ST JOHN’S, Antigua – The Port Authority has announced that a team of consultants from Jamaica and Trinidad & Tobago will be advising it through massive restructuring to cut cost, boost revenue, reduce port charges, and improve technology, among a host of other considerations.
The team was introduced to stakeholders during a brief session yesterday. Principal among the three is Karen Adair, who the Port Authority’s Deputy Chairman Gordon “Banks” Derrick introduced as having a winning track record in port reorganisation in Jamaica. He even said that she has written several training manuals in relation to port operations.
While welcoming the idea of such an in-depth study of the ailing organisation, Antigua Trades & Labour Union Industrial Relations Officer Ralph Potter said he still needed to see evidence that the people chosen to steer the port over the next few months are right for the job. He was at the session at which the team was introduced but said he cannot be convinced just by hearing bios read from a rostrum.
The Antigua Workers Union also welcomed the development, saying it was long overdue. In fact, AWU General Secretary Senator David Massiah said that his union recommended it as many as two years ago.
“If we had been heeded, I’m quite sure this matter could have been well done long ago,” Massiah said. “It’s late – never too late really – albeit that it is going to take a little more time, but we could have avoided all the headaches at this particular stage I think, if the management at the particular time was really listening.”
For several years, the union has been complaining of rising cost and falling revenue and has had to lean on the government treasury to fund its monthly payroll, which amounts to about $1.1 million.
It was even late in paying August salaries and has found itself incapable of finding the cash to implement a voluntary separation programme sanctioned since last year by unions.
Those are some of the considerations that prompted workers at the weekend to question the wisdom of undertaking such a massive review, but Port Authority Chairman Greg Walter told The Daily OBSERVER yesterday that he didn’t see any other choice.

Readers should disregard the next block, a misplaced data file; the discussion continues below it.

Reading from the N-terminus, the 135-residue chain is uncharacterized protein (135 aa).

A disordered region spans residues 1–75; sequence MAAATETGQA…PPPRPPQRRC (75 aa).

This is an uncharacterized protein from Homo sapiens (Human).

“I think we’ve got to be frank, and certain things the public will have to know that from my involvement – I’ve been involved from the middle of July – and every month-end, I’ve had to be going to government literally seeking moneys to pay the staff, and that’s an untenable situation. It simply cannot continue, and as a consequence of that too, we have some very, very critical meetings coming up with both trade unions,” he said.
Workers were also objecting to the idea on the assumption that the project will be quite expensive. Walter was anxious yesterday to give assurance that whatever the cost turns out to be, the port won’t be the one paying the bill.
“Not a cent will be coming from the port, but something of this nature would probably be in the vicinity between US $60 and US $90 thousand thereabouts. That’s just an estimate of mine. I’m not certain as to what the figure is now, but probably some time in the week the press can get the exact figure,” he said.
The team has promised a report by mid December, and they are spending this week in talks aimed at getting a full picture of how management, and people and groups employed by and who do business with the port view the current operations and of what they would like to see changed.